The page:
• Greenpeace has invested in epic creativity with its latest film ‘Don’t Stop Thinking About Tomorrow’:“It exposes the grotesque behaviour of oil companies enjoying record profits while our world burns. But ultimately it is a story of hope: it points to the power in all of us to stop this recklessness.”
  • The Glimpse Collective had its latest anti-greenwashing film removed from LinkedIn for being 'offensive to good taste'. It showed an ‘influencer’ puking oil, as she explains Shell’s positive impact work. The cut-through comms forcing us to beg the question - what is really offensive to good taste in a climate emergency?


If your story is that it’s not up to you; I remind you of the saying, If not us — who? If not now — when? Clover Hogan, Force of Nature.

  • Colombian retailer Makro has created Life Extending Stickers to reduce the waste created by fruit and veg by educating people on how to use different items at different stages of ripeness. The sticker’s gradient matches the ripeness colour of various fruits and vegetables. Along the wheel, text shows you the best way to cook it at each colour: Bananas, for example, smoothly transition from green (fry it) to yellow (ice cream) to slightly brown (tempura) to brown (cupcake).
  • THINKHOUSE is working with Irish retailer SuperValu to launch its new campaign ‘Local Action for Global Impact’ to support its goal of building sustainable and inclusive communities across the country. The campaign is designed to make it easy and desirable for SuperValu’s 2.7m customers and 16,000 retailer network staff across 228 stores to participate in Local Action for Global Impact.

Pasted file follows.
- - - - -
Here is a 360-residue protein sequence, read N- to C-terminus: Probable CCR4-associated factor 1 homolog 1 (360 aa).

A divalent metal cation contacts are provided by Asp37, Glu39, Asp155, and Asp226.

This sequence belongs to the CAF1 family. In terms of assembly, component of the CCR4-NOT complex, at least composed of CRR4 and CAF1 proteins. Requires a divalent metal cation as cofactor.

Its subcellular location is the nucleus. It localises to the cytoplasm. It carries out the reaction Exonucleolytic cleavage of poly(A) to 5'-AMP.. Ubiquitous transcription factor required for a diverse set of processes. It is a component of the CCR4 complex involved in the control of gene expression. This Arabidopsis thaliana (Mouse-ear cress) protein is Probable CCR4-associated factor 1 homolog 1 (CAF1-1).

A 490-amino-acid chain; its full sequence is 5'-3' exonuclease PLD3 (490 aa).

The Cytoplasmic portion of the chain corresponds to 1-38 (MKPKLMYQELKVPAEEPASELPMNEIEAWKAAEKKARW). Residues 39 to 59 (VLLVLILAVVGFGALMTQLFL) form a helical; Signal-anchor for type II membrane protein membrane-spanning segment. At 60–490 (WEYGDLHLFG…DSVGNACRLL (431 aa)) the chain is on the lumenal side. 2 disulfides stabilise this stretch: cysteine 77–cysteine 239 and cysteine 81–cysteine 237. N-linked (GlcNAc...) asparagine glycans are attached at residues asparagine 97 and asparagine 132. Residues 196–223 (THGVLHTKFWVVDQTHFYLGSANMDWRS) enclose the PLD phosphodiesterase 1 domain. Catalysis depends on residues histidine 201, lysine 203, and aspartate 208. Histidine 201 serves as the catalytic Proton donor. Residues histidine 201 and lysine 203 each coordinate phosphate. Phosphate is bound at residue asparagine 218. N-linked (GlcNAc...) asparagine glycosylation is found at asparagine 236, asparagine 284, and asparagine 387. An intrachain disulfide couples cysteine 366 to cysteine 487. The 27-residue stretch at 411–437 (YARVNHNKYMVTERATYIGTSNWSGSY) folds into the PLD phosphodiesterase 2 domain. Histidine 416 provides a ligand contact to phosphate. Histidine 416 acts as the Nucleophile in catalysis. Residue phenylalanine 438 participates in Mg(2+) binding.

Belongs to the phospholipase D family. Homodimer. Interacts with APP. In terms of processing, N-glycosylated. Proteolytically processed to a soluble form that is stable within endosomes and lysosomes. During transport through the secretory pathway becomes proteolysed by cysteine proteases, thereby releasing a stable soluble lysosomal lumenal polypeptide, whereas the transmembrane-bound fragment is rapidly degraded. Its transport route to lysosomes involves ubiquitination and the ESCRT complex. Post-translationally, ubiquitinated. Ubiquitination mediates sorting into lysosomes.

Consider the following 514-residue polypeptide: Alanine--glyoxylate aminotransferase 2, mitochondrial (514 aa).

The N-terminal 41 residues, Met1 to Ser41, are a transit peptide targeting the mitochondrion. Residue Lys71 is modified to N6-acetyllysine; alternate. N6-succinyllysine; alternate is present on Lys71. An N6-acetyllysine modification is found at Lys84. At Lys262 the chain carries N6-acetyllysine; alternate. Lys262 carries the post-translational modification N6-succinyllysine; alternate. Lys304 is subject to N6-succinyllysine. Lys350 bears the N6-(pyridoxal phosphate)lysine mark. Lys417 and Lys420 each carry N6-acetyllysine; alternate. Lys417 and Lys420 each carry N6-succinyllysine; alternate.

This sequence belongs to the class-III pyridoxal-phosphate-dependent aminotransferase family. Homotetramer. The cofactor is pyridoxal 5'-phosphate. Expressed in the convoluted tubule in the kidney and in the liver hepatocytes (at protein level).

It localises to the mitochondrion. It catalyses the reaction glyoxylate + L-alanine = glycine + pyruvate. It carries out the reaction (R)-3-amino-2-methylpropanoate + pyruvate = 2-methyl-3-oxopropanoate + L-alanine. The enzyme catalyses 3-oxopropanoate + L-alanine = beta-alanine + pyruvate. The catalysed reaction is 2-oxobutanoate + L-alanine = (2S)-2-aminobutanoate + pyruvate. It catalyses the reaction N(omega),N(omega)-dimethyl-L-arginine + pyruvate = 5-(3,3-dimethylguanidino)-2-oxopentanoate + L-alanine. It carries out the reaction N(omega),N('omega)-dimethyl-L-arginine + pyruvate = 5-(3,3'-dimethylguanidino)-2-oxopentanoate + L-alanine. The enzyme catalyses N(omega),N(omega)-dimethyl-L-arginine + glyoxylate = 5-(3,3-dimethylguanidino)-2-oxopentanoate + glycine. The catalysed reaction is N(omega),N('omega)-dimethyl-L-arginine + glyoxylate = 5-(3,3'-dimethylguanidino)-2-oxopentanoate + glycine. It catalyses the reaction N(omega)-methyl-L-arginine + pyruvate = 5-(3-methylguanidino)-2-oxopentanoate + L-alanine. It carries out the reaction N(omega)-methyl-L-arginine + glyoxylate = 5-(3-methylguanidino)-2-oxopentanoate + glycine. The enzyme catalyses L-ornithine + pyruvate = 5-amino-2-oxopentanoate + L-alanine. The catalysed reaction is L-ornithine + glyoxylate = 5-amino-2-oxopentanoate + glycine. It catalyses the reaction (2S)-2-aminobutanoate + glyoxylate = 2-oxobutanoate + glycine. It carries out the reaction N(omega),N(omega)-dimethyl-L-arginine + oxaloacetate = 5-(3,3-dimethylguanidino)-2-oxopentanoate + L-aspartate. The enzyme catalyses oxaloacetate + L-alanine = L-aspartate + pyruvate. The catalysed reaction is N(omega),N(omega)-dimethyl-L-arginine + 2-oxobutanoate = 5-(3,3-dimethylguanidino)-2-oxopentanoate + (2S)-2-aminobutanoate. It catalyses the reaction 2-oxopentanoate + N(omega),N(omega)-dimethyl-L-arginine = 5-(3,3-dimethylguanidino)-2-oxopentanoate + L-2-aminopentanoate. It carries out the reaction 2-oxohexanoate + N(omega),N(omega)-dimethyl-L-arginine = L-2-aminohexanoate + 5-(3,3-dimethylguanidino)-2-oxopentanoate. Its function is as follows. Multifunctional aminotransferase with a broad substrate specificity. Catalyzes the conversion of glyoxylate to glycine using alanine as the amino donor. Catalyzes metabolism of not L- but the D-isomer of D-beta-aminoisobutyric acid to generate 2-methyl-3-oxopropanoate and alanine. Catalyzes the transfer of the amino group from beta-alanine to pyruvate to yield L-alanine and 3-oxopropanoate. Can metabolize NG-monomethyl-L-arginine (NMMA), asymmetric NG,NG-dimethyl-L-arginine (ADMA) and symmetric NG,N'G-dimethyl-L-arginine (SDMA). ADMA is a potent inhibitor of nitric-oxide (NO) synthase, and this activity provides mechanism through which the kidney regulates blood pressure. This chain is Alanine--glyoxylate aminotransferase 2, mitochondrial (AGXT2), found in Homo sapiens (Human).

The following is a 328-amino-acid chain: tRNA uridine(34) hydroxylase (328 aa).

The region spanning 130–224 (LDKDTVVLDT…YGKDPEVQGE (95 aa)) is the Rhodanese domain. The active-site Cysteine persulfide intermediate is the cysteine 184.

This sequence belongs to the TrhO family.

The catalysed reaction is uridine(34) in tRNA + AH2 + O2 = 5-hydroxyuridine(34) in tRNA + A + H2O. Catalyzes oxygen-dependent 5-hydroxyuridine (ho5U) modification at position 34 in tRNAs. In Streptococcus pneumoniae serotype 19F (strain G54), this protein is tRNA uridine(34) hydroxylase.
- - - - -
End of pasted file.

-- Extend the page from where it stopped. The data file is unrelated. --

• The Paris Metro transport system has shown how everyday commuting can generate cleaner energy, turning a daily necessity into an opportunity (if scaled across the network) for over 1.5Bn annual Metro travellers to unlock more sustainable choices in the everyday.
  • Patagonia’s Buy Less, Demand More, addressing conscious consumption.
    The next generation is becoming increasingly conscious of advertising tactics being used to uphold the status quo and resist change. As a result, we’re seeing emerging trends subverting and calling advertising out.
    • Water filter brand Brita’s ‘Clear on Bottled Water’ campaign identifies the tactics that have sold plastic bottled water to the world - dubbed ‘the marketing trick of the century’.
    • Badverts highlights the dangerous climate impacts of aviation advertising, creating alternative travel brochures.
    This summer sees the Western world hit tipping points in climate impacts and consciousness. Beyond considering how your workforce and place will need to build its resilience into the future, it’s important to recognise how central this shift is to everything you work on from here on out. As always, transparency is top of mind for your youth audience.
    Climate narratives need to evolve. Creativity is our superpower. Invest in storytelling and art to drive communication that is worthy of peoples’ attention and helpful to driving the change that is required of us all. Think action PLUS emotion.